“Immunotherapy has led a transformation for melanoma care but combinations of anti–PD-1 and CTLA-4 agents are toxic and biomarkers are not available to help personalized treatment, calling for further research into less toxic and more effective options, according to a presentation by Caroline Robert, MD, PhD, at the 2017 World Congress of Melanoma.
“At this point, the only approved immunotherapy combination remains the PD-1 inhibitor nivolumab (Opdivo) and the CTLA-4 inhibitor ipilimumab (Yervoy). However, research into combination approaches is now focusing on triplets of anti–PD-1 therapies and new checkpoints, such as IDO. Additionally, ongoing research continues to search of a biomarker of response for immunotherapy in melanoma.”
“The FDA granted priority review to nivolumab for the treatment of patients with melanoma who are at high risk for disease recurrence following complete surgical resection, according to the drug’s manufacturer.
“Nivolumab (Opdivo, Bristol-Myers Squibb), a PD-1 checkpoint inhibitor, previously received breakthrough therapy designation for this indication.”
“Bristol-Myers Squibb Company (NYSE:BMY) today announced data evaluating Opdivo (nivolumab) and Opdivo plus Yervoy (ipilimumab) in previously treated small cell lung cancer (SCLC) patients whose tumors were evaluable for tumor mutation burden (TMB), from the Phase 1/2 CheckMate -032 trial. The primary objective of this trial was objective response rate (ORR) as assessed by a blinded independent central review (BICR), for which results were previously presented; in the pooled intent-to-treat (ITT) population (n=401), the ORR was 11% with Opdivo alone and 22% with the combination. Among the ITT population, 211 (53%) patients had an evaluable TMB result for these analyses and were divided into subgroups of high, medium and low levels of TMB.”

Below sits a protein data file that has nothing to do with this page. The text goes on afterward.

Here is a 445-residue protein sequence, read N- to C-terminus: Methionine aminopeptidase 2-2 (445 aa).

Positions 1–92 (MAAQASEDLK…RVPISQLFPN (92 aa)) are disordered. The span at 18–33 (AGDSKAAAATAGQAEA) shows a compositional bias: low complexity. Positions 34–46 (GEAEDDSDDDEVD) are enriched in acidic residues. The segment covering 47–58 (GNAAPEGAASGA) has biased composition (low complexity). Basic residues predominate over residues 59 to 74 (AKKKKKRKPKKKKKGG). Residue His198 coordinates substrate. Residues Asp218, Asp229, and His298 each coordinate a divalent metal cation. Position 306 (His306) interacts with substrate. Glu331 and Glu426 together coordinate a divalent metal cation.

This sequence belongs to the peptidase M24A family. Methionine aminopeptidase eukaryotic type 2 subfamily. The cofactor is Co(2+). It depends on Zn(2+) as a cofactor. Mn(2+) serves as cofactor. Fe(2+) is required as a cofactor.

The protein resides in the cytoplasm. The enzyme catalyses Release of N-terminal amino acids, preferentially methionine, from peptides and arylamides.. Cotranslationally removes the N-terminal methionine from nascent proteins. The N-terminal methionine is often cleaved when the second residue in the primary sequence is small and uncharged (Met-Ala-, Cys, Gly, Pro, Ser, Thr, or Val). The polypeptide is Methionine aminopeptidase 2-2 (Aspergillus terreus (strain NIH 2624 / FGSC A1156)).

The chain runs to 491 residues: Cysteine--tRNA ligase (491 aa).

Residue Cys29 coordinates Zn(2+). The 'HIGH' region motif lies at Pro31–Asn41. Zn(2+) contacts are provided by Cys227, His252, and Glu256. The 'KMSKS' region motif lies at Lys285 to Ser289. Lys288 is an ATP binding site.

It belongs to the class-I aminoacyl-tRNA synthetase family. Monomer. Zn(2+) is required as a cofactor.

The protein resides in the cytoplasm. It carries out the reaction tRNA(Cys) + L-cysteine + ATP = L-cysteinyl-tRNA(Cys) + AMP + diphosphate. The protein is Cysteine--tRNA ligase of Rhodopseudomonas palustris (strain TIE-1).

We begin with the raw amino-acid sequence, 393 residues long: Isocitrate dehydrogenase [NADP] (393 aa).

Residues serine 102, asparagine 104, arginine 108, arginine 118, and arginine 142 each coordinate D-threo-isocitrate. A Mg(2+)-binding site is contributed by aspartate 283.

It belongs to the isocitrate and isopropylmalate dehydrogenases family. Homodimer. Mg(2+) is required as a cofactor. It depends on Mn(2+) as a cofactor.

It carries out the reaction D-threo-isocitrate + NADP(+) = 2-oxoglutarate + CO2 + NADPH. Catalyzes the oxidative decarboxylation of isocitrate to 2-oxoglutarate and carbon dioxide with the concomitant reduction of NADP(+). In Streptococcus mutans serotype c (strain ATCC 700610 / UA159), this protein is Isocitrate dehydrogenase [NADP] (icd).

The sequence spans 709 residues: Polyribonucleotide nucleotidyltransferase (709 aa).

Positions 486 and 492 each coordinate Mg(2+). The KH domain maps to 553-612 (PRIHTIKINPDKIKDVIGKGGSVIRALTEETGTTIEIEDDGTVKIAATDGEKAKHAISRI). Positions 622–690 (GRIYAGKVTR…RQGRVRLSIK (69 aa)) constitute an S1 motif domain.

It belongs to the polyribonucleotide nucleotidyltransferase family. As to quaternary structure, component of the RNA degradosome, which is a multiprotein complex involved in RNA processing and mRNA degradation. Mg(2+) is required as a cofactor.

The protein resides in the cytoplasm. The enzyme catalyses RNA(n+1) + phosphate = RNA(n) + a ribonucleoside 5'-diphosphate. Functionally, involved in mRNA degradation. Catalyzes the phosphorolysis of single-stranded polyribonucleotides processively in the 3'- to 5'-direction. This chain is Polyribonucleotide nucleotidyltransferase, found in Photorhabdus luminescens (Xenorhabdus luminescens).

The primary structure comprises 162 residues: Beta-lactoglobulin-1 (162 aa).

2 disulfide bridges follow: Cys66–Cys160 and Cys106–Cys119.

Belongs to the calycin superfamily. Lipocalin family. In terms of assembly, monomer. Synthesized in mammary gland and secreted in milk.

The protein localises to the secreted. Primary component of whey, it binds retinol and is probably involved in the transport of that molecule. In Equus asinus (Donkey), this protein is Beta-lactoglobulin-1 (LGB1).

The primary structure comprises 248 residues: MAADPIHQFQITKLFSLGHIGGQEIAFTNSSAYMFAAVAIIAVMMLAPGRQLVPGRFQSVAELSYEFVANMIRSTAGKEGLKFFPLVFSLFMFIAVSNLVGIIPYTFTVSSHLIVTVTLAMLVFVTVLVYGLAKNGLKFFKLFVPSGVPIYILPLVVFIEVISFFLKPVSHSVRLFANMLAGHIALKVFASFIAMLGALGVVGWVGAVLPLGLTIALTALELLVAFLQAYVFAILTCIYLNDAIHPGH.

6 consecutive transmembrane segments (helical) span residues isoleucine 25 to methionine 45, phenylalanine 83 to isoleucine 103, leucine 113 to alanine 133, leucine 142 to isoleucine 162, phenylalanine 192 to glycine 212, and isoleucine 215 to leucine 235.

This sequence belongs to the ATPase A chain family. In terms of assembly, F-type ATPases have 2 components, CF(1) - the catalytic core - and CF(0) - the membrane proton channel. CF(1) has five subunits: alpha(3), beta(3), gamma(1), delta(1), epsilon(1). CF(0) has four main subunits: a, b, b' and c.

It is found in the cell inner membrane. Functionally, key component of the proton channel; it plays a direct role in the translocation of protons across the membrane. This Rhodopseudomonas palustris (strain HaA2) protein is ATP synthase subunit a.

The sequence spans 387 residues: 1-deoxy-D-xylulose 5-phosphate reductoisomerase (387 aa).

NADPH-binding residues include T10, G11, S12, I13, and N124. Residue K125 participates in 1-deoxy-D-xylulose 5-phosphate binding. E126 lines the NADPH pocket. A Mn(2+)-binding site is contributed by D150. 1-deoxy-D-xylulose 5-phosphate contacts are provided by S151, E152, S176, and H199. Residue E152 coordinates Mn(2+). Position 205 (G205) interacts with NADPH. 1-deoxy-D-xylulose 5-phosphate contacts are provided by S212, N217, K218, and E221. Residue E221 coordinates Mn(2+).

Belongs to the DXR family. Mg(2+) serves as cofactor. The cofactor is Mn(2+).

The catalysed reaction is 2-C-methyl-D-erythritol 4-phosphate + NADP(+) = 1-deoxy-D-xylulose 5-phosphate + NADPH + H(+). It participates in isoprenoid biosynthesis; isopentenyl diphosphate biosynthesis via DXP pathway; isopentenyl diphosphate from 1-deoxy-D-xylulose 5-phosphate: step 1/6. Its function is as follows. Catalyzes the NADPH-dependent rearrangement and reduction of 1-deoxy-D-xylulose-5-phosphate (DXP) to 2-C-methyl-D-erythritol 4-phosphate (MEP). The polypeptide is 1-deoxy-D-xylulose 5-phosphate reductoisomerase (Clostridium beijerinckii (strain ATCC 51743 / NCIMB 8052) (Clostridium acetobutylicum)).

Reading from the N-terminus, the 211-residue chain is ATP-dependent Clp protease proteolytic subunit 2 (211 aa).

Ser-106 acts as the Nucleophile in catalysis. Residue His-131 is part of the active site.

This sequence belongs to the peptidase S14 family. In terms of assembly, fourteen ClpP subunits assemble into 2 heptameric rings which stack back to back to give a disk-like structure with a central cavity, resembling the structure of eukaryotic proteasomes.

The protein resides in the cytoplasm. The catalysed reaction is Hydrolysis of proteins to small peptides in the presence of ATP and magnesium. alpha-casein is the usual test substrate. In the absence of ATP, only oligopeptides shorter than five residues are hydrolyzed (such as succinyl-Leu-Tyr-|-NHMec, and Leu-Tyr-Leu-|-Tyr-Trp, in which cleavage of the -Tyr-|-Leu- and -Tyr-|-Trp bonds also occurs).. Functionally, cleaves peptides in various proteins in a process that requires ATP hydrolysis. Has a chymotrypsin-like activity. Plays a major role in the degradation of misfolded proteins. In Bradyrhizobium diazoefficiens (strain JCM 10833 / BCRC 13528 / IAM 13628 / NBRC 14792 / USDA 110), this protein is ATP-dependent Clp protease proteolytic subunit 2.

“The combination of stereotactic ablative radiotherapy plus anti-PD-1 therapy improved survival among patients with advanced lung cancer, according to a retrospective analysis presented at the International Association for the Study of Lung Cancer Multidisciplinary Symposium in Thoracic Oncology.
“Immune checkpoint inhibitors have improved outcomes in non-small cell lung cancer. However, the absolute improvement over docetaxel is only 3 to 5 months for median OS and 15% to 20% for overall response rate.”
“Half of patients with melanoma who progressed on anti–PD-1/PD-L1 therapy benefited from the combination of nivolumab (Opdivo) and the LAG-3 inhibitor relatlimab (BMS-986016), data from a dose-expansion study showed.
“The combination led to objective responses in 7 of 61 evaluable patients, increasing to 18% in a subgroup of patients LAG-3–positive tumors. Half of all patients treated and two-thirds of those patients with LAG-3–positive tumors derived clinical benefit, as reported at the 2017 ESMO Congress.”